Since Parliament is not able to vote on the entire Budget before the commencement of the new financial year, there is a need to keep enough finance at the disposal of government to run the administration.
A special provision is, therefore, made for a 'Vote on Account' by which government obtains the vote of Parliament for a sum sufficient to incur expenditure on various items for a part of the year.
Normally, Vote on Account is taken for two months only. But during election year or when it is anticipated that the main Demands and Appropriation Bill will take longer time than two months, Vote on Account may be for a period exceeding two months.
How does the consideration of the demands happen?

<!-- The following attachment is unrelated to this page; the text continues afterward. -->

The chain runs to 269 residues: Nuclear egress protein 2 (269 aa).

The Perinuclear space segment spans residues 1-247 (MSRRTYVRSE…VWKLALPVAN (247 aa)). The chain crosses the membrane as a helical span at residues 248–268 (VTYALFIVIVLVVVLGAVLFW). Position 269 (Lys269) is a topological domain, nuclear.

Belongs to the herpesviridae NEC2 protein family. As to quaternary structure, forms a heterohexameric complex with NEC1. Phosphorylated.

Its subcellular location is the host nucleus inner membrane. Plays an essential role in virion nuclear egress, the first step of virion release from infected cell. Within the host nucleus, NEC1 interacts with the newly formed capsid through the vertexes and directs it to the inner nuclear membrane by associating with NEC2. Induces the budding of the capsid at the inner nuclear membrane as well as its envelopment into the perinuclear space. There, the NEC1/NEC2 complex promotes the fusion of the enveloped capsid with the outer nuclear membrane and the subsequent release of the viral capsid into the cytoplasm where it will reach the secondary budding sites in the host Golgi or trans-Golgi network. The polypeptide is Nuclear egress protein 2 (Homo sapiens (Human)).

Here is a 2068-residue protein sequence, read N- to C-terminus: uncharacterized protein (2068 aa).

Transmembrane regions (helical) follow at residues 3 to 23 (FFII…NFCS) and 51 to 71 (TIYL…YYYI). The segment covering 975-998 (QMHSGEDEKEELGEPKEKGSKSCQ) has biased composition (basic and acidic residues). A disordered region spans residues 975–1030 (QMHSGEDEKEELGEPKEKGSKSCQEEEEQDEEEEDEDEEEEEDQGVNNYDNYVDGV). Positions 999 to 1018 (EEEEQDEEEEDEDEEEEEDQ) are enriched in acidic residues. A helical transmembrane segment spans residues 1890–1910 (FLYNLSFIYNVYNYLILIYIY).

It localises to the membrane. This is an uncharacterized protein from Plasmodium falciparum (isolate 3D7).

After the first stage of discussion on both the Railway and the General Budget is over, the House is adjourned for a fixed period. During this period, the Demands for Grants of various Ministries/departments, including Railways, are considered by concerned standing committees. These committees are required to make their reports to the House within specified period.
The system of consideration of Demands for Grants by the standing committees was introduced from the Budget for the year 1993-94.
The standing committee consists of 45 members: 30 from the Lok Sabha and 15 from the Rajya Sabha. The reports of the standing committees are of a persuasive nature.
What is a Cut Motion?
A process through which a reduction in the sums sought by government on grounds of economy or difference of opinion on matters of policy or just in order to voice a grievance is called cut motion.
What is an Appropriation Bill?